Saturday, September 13, 2008

Mexican Independence Day Celebration


Join us at the Franklin Inn as we celebrate Fiestas Patrias on Tuesday!
Visit our website to see how you can get one of these cool and festive margarita cups.

Similar to our 4th of July, Independence day is celebrated in Mexico on September 15th and 16th. They call it the Fiestas Patrias (Patria means Country) and it is their biggest national holiday even more so than Cinco de Mayo. The history of this day goes back to September 16th in 1810, when Father Hidalgo rang the church bells in his church in Dolores and called on the people to take up arms to gain independence from Spain. That same bell is now rung each year. On the night of the 15th, the President of Mexico comes out on the balcony of the National Palace and rings Father Hidalgo's bell. He repeats some of Hidalgo's words, starting with: "Mexicans, Long Live Mexico!" (¡Mexicanos, que Viva México!). The crowds gather in the Main Square, and answer; "¡Viva!", as he waves the flag from the balcony. At the end of the third ¡Viva Mexico! the crowd goes wild waving flags, ringing noisemakers and spraying foam. Then fireworks light up the sky as the crowd cheers. After this, there are fireworks, music and a great fiesta that lasts into the night. This ceremony is repeated in cities and towns all over Mexico. The Governor, or the Municipal President gives the Cry of Dolores. In foreign lands, the Ambassador or Consul does it. Houses are decorated and flags are placed in windows and on cars. The next morning, on September 16th, most cities in Mexico have a big parade.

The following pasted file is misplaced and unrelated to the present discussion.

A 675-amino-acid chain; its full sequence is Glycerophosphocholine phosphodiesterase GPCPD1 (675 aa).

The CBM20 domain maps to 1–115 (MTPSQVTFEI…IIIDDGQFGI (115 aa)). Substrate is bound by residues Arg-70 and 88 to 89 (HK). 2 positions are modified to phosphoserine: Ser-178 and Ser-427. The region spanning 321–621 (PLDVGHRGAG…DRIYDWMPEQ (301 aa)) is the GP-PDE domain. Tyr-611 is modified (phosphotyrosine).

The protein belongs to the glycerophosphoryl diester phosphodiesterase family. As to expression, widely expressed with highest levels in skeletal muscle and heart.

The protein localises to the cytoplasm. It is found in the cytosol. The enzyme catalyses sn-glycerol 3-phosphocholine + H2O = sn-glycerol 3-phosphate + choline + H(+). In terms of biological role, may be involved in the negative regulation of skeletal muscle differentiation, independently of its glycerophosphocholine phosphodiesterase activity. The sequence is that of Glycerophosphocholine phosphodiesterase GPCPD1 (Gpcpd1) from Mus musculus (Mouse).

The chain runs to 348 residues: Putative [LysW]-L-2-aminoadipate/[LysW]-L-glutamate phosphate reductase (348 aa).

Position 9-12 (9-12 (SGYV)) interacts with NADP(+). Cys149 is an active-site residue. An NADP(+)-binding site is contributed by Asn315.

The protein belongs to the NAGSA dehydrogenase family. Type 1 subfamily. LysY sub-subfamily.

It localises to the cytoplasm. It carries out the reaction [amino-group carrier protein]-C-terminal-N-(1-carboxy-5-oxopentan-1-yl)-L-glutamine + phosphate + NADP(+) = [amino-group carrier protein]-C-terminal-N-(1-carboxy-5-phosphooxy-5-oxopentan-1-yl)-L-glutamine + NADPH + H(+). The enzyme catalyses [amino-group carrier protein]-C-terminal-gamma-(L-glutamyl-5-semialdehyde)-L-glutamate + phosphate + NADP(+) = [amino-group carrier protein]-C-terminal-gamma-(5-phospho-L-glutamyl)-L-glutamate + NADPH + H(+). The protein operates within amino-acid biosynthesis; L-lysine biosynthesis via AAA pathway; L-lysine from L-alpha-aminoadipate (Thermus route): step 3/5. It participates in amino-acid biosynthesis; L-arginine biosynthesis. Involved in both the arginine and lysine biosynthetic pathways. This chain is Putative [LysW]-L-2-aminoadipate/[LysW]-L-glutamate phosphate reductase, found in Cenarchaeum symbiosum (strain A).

You can find more information regarding this holiday at the following links:
www.mexonline.com/mexican-independence.htm
History.com
Wikipedia

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